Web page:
Ron Martin

Ron Martin is probably English Canada’s most noted abstractionist and this traveling exhibition focuses on his best-known paintings: the one-color works from 1971 to 1981. These pictures started out as gestural exercises in ultramarine blue and bright red and then settled down into an eight-year investigation with black acrylic paint. The black paintings represent another ne plus ultra of reductivism. They proffer a four-part equation between paint, canvas, gesture, and reception that pares painting back to its barest bones. Their essentialism refers to a transcendental formalism intent on revealing eternal truths about painting. In an artist’s text published in the catalogue accompanying this show, Martin assembles a supportive patchwork of quotations that situates his work within an augustly authorized cultural provenance.

The artist’s references to Poussin and Delacroix aside, however, the work is better than a stuffy revisionist investiture would seem to allow. It has an immediacy that hasn’t dulled after a decade of displacement by other painting and other concerns. In fact, Martin’s work offers an occasion to apprehend the pointlessness of the figurative/abstract division that has typified discussion of painting in the ’80s. Both terms—figuration and abstraction—prop up a sort of special pleading for painters and painting; neither term has an unquestionable viability. Meaning in painting now often happens at the medium’s muddied transcendent edge, where high art has slid down into the real world with the rest of us.

Martin’s work is about this demise of painting’s privilege. His black canvases are poignantly contingent on circumstance: paint, canvas, light, performance, and perception—that’s it. Their simplicity is a regression, a way of unlearning and unloading preconceptions and expectations about the experience of looking. Martin’s pictures are performative arenas bounded by the limits of actual space and materials. Over the ten-year period represented by this retrospective, the pictures fill and then unfill with paint. They are thickest in the middle period, thinnest at the beginning and the end, as if testing, then retesting, the capacity of a work of art to hold paint.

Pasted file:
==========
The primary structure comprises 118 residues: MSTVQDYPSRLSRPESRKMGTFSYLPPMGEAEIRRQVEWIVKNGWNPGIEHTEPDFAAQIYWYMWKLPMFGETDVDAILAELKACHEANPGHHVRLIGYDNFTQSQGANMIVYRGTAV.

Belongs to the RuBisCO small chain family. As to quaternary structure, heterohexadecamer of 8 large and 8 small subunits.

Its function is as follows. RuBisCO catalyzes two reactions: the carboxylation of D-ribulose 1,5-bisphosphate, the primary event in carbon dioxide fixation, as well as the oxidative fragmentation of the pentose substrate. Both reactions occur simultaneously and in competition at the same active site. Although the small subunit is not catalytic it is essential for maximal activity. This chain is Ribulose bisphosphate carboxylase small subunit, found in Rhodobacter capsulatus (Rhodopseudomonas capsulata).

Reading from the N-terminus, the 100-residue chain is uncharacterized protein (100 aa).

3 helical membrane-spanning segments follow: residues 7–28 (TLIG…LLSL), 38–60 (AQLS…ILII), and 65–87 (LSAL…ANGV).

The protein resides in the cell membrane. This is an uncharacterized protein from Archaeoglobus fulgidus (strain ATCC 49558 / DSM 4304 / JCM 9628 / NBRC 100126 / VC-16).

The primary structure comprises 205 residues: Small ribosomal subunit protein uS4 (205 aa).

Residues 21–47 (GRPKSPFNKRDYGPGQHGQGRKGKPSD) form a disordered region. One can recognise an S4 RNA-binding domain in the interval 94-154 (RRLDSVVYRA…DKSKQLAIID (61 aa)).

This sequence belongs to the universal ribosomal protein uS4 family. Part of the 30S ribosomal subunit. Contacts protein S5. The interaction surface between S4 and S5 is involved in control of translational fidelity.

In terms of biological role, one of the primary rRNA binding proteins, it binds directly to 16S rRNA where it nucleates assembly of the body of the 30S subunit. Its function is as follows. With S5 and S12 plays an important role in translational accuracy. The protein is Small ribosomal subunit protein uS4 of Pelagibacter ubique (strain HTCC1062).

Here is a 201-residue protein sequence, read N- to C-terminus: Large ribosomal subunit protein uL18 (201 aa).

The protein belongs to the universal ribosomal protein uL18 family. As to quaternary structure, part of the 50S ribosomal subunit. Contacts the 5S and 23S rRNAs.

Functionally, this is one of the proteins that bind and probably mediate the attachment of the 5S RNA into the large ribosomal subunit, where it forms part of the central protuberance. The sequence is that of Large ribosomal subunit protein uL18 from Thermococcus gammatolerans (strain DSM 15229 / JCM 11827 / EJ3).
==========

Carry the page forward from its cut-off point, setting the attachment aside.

This existential aspect is the core of the work. Painting is subsumed within a broader ecology, where perception is defined by terms almost more sculptural than pictorial. The surfaces of Martin’s paintings are diaristic, not only in the sense of recording gestural activity but also in terms of recording traces of different drying times, different paint consistencies, different hand tools. Even so, they are unreliable, accepting so much reflection of light that the object is buried under a kind of visual noise, an extraneous interference which is nonetheless crucial in constructing the work’s stylistic attachment to a tradition of sublimity. Any sort of ideation is tempered by the flux of objecthood, circumstance, and perception. Titles such as In Pursuit of the World, 1976, No Resolution, 1976, and Faith Mass, 1977, are descriptive of a broad predicament beyond painting. The struggle to find a reliable image, or a firm surface to speculate on, is shared by sculptors, photographers, and others who would accept Martin’s titles as shorthand for their own concerns. These days, all art plays on the same court.

Richard Rhodes